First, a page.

In any form, minute quantities of odorant like t-butyl mercaptan, having a rotting-cabbage-like smell, is added to or else colourless and nearly odorless gas, in such a way that leaks can be detected before a fire or explosion takes place. At times a related compound, thiophane is employed, by a rotten-egg smell. Adding odorant to natural gas start in the United States after the year 1937 New London School explosion.  The buildup  of  gas  in  the  school  went  unnoticed,  killing  three  hundred students in a faculty if it ignited. Odorants are considered non-toxic in the very low concentrations taking place in natural gas delivered to the end user.

In mines, where methane seeping from rock formations has no odor, sensors are employed, and mining apparatus have been specifically developed to ignore ignition sources, example: the Davy lamp.

Explosions caused due to natural gas leaks take place a few times each year. Individual homes,   small businesses and boats are most often influenced whenever an internal leak builds up gas within the structure. Often, the blast will be adequate to significantly damage a building however leaves it standing. In such cases, the people within tend to encompass minor to moderate injuries. Occasionally, the gas can collect in high adequate quantities to cause a deadly explosion, disintegrating one or more buildings in the procedure. The gas generally dissipates readily outdoors, however can at times collect in dangerous quantities if weather conditions are right. Though, considering the tens of millions of structures which use the fuel, the individual risk of employing natural gas is extremely low.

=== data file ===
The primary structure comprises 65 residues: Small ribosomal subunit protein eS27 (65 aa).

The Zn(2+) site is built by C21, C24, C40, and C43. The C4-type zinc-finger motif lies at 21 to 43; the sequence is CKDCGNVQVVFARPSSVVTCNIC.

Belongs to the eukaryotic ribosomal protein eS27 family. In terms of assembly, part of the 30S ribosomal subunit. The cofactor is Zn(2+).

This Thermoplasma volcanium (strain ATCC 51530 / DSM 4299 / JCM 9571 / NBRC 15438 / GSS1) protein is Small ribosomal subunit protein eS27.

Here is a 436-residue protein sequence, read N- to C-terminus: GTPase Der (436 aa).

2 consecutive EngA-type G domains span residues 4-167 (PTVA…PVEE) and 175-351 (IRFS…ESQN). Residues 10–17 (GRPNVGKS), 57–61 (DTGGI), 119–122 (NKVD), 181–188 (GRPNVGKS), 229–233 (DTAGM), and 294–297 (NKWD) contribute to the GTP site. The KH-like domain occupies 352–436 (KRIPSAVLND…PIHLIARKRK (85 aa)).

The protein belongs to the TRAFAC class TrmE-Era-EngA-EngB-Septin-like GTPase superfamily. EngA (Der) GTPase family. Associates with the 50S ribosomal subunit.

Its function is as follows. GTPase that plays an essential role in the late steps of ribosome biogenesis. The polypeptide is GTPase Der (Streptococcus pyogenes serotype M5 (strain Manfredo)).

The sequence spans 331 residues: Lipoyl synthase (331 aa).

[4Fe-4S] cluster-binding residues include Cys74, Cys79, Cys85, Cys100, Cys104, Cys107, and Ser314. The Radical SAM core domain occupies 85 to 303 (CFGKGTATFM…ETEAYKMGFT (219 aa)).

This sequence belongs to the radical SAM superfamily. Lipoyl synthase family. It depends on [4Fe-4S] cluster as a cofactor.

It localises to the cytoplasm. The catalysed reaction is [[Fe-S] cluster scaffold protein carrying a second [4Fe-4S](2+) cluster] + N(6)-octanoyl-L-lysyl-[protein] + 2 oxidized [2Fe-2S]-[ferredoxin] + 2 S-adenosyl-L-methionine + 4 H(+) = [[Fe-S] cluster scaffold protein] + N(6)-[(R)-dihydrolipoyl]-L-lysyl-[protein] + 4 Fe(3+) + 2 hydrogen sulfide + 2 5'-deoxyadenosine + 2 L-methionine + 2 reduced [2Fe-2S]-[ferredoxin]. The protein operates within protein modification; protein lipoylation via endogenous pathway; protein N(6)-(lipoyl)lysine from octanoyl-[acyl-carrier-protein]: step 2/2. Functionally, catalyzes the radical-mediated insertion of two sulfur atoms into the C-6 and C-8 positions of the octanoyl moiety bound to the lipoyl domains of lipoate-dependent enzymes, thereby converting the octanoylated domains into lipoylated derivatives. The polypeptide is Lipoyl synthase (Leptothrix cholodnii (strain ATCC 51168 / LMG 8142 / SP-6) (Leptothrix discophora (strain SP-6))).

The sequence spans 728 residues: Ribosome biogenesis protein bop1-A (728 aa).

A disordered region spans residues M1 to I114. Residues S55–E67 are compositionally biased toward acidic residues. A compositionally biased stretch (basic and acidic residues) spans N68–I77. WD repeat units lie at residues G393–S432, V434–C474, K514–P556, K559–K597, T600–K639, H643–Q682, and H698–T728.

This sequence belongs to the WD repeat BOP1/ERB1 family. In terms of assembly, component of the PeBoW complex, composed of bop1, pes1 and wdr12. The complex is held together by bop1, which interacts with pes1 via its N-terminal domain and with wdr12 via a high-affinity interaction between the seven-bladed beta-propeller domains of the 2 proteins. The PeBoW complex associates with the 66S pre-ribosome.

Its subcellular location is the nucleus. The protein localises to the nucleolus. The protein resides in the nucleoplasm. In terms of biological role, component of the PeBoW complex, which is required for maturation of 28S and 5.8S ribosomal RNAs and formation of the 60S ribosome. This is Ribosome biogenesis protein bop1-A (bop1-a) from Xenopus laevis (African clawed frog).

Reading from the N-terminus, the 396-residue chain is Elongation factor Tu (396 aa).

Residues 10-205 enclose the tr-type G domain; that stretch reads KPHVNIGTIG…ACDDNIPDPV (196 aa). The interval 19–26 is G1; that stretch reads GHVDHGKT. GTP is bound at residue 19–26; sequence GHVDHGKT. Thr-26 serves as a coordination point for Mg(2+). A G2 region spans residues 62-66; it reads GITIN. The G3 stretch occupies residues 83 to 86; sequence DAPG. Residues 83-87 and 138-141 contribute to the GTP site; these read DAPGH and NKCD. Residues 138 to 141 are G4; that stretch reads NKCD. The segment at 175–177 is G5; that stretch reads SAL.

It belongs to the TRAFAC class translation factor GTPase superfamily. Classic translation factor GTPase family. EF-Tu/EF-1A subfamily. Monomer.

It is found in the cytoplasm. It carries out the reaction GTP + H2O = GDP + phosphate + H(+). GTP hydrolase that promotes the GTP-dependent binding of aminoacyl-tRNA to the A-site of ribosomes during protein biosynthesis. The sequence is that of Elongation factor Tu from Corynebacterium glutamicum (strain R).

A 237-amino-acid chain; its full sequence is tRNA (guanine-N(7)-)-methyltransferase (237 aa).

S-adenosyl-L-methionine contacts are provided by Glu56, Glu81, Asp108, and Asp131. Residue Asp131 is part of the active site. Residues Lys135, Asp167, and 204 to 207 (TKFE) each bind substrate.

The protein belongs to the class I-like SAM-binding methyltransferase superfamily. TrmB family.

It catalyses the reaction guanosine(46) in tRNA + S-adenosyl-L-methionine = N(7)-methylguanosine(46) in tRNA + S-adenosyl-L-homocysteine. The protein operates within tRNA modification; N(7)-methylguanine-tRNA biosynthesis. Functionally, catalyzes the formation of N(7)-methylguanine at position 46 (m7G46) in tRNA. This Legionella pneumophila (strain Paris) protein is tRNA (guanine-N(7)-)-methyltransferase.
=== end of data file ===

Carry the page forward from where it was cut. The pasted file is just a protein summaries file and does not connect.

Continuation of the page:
Several gas fields yield sour gas having hydrogen sulphide (H2S). This untreated gas is toxic. Amine gas treating which is an industrial scale procedure to remove acidic gaseous components is often employed to get rid of hydrogen sulphide from natural gas.

The extraction of natural gas (or oil) leads to reduction in pressure in the reservoir.  This in turn might lead to subsidence at ground level. Subsidence might influence ecosystems, waterways, sewer and water supply systems, foundations and so on.

The natural gas heating systems are a minor source of carbon monoxide deaths in the United States. According to the US Consumer Product Safety Commission (year 2008), 56% of unintentional deaths from non-fire CO poisoning were related by engine-driven tools such as gas-powered generators and lawn mowers. Natural gas heating systems accounted for 4% of these deaths. Enhancements in natural gas furnace designs have greatly reduced CO poisoning concerns. Detectors are as well available that warn of carbon monoxide and/or explosive gas (that is, methane, propane and so on).